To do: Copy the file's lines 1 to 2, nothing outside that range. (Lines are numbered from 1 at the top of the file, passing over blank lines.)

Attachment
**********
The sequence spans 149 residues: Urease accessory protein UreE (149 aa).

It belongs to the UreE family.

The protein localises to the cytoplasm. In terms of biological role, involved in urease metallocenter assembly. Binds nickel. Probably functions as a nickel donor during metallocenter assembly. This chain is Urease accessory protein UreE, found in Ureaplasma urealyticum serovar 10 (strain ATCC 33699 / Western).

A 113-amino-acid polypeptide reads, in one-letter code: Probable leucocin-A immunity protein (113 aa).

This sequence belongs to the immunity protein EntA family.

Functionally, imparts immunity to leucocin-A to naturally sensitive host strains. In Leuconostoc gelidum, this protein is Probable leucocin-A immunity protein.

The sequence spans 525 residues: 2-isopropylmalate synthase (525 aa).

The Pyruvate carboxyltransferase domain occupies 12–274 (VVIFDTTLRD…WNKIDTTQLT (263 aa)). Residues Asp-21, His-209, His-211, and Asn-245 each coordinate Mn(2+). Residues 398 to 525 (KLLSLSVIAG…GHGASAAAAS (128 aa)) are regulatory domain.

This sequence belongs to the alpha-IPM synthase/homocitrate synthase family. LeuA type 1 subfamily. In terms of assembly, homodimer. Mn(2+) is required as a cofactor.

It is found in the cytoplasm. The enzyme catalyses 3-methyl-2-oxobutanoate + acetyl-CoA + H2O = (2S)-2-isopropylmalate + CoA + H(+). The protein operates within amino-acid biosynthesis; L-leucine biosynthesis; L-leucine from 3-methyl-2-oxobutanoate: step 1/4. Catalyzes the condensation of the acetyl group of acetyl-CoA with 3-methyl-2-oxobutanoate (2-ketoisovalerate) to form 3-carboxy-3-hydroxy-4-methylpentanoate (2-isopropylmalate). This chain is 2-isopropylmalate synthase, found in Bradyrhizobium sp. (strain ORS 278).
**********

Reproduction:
The sequence spans 149 residues: Urease accessory protein UreE (149 aa).

It belongs to the UreE family.